NSX-T 3.0 Series: Part4-Create Transport Zones & Uplink Profiles

Let’s get to the interesting part of NSX-T. In this post, we will discuss types of Transport Zones and why it is required to create one.

NSX-T 3.0 Series: Part1-NSX-T Manager Installation
NSX-T 3.0 Series: Part2-Add additional NSX-T Manger & Configure VIP
NSX-T 3.0 Series: Part3-Add a Compute Manager (vCenter Server)
NSX-T 3.0 Series: Part4-Create Transport Zones & Uplink Profiles
NSX-T 3.0 Series: Part5-Configure NSX on Host Transport Nodes
NSX-T 3.0 Series: Part6-Depoy Edge Transport Nodes & Create Edge Clusters
NSX-T 3.0 Series: Part7-Add a Tier-0 gateway and configure BGP routing
NSX-T 3.0 Series: Part8-Add a Tier-1 gateway
NSX-T 3.0 Series: Part9-Create Segments & attach to T1 gateway
NSX-T 3.0 Series: Part10-Testing NSX-T Environment

My lab has fully collapsed vSphere Cluster NSX-T Deployment. I have configured NSX Manager, host transport nodes, and NSX Edge VMs on a single cluster. Each host in the cluster has two physical NICs that are configured for NSX-T. Here is the detailed design from VMware’s official site.

Check out complete documentation here…


It is very much important to understand Transport Zones and Uplink Profiles to configure NSX-T env.

Transport Zone:

All types of hypervisors (that gets added to nsx-t env) as well as EDGE VM are called as transport nodes and these transport nodes needs to be a part of transport zones to see particular networks. All transport nodes can not see all segments (aka logical switches) in NSX-T env unless they are part of transport zones that segments are connected to. Transport zones is technique to tie infrastructure together. Let’s have a look at the types of TZ.

Overlay TZ: This transport zone is used by host as well as Edge. You can configure N-VDS (NSX Managed VDS) and VDS when a host gets added to Overlay TZ. However, you can only configure N-VDS when a edge VM gets added to Overlay TZ.

VLAN TZ: This TZ primarily focuses on VLAN uplinks used by Edge and Host transport nodes. A VLAN N-VDS gets installed when you add a node to this TZ.

With all that theory, let’s get to the lab and start configuring things.

Log into NSX-T Manager cluster VIP and navigate to System >Transport Zones >Click on + sign.

Give an appropriate name and select ‘Overlay’  

Follow the same process for VLAN TZ.

NSX-T Edge and Host transport node will be added to Horizon-Overlay-TZ, however both of them will in different VLAN-TZ. We have created ‘Horizon-VLAN-TZ’ for the host. Let’s create one for the EDGE.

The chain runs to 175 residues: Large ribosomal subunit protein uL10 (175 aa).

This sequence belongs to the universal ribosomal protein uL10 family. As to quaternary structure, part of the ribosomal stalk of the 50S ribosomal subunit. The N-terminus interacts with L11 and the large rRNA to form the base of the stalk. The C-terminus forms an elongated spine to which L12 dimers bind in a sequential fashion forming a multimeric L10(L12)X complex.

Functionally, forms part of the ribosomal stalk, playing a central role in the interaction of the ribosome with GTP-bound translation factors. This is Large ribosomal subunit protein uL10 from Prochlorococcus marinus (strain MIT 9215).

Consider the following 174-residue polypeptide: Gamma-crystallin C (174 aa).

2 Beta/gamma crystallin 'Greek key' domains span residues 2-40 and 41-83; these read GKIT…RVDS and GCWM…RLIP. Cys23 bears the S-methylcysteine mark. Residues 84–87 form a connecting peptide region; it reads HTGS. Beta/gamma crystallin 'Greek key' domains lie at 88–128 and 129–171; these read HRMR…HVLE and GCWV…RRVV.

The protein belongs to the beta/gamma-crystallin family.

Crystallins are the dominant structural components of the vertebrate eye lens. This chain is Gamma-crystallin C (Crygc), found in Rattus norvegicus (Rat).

Switch name is optional. You can also define Named Uplink Teaming Policy here.

Named teaming policy:  A named teaming policy means that for every VLAN-based logical switch or segment, you can define a specific teaming policy mode and uplinks names. This policy type gives you the flexibility to select specific uplinks depending on the traffic steering policy, for example, based on bandwidth requirement.

  • If you define a named teaming policy, N-VDS uses that named teaming policy if it is attached to the VLAN-based transport zone and finally selected for specific VLAN-based logical switch or segment in the host.
  • If you do not define any named teaming policies, N-VDS uses the default teaming policy.

I have left this blank for now.

We will now move to creating uplink profiles for Host & Edge Transport Nodes.

An uplink profile defines how you want your network traffic to go outside of NSX-T env. This helps in consistent configuration of the network adaptors.

Let’s create one for the host transport node. Navigate to System >Profiles >Uplink Profile >Click on +

Name the profile.

Scroll down to ‘Teamings’

In ‘Default Teaming’ policy type, Click on little pencil shape edit icon.

 Select Load Balanced Source. And type ‘uplink-1,uplink-2’ in ‘Active Uplink’ field.

This allows multiple Active uplinks on N-VDS and each uplink can have an IP address from the mentioned VLAN id below. VMware recommends Load Balanced Source teaming policy for traffic load balancing.

MTU can be left blank here. It picks up default value of 1600.

Verify the profile.

Transport VLAN 1634 mean, all hosts attached to this uplink profile will get a Tunnel Endpoint IP from this VLAN. I have configured DHCP for this VLAN on my TOR. Will talk more about it when we create host transport node.

We must create one more uplink profile for Edge Transport Node. Follow the same process except VLAN ID as 2713. So, we have two different VLAN ID’s for Host TEP as well as Edge TEP.

Verify the EDGE Uplink profile.

That’s it for this post. We are done with crating Transport Zones and Uplink Profiles. Thank you for reading. I hope that the blog was helpful. 😊

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